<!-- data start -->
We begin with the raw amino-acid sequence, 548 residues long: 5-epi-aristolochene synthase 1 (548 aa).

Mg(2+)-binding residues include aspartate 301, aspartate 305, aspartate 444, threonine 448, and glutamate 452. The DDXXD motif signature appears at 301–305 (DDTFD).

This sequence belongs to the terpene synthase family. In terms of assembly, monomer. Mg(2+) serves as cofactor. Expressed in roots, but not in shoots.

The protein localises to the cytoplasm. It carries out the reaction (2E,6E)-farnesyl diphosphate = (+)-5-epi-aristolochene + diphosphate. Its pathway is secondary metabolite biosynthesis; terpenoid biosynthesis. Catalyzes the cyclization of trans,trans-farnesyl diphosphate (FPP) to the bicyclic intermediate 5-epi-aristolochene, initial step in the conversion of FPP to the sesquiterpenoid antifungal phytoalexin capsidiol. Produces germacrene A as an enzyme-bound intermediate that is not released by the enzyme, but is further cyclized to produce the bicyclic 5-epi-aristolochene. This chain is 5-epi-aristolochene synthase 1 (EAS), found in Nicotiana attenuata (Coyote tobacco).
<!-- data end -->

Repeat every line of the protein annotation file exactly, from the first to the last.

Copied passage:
We begin with the raw amino-acid sequence, 548 residues long: 5-epi-aristolochene synthase 1 (548 aa).

Mg(2+)-binding residues include aspartate 301, aspartate 305, aspartate 444, threonine 448, and glutamate 452. The DDXXD motif signature appears at 301–305 (DDTFD).

This sequence belongs to the terpene synthase family. In terms of assembly, monomer. Mg(2+) serves as cofactor. Expressed in roots, but not in shoots.

The protein localises to the cytoplasm. It carries out the reaction (2E,6E)-farnesyl diphosphate = (+)-5-epi-aristolochene + diphosphate. Its pathway is secondary metabolite biosynthesis; terpenoid biosynthesis. Catalyzes the cyclization of trans,trans-farnesyl diphosphate (FPP) to the bicyclic intermediate 5-epi-aristolochene, initial step in the conversion of FPP to the sesquiterpenoid antifungal phytoalexin capsidiol. Produces germacrene A as an enzyme-bound intermediate that is not released by the enzyme, but is further cyclized to produce the bicyclic 5-epi-aristolochene. This chain is 5-epi-aristolochene synthase 1 (EAS), found in Nicotiana attenuata (Coyote tobacco).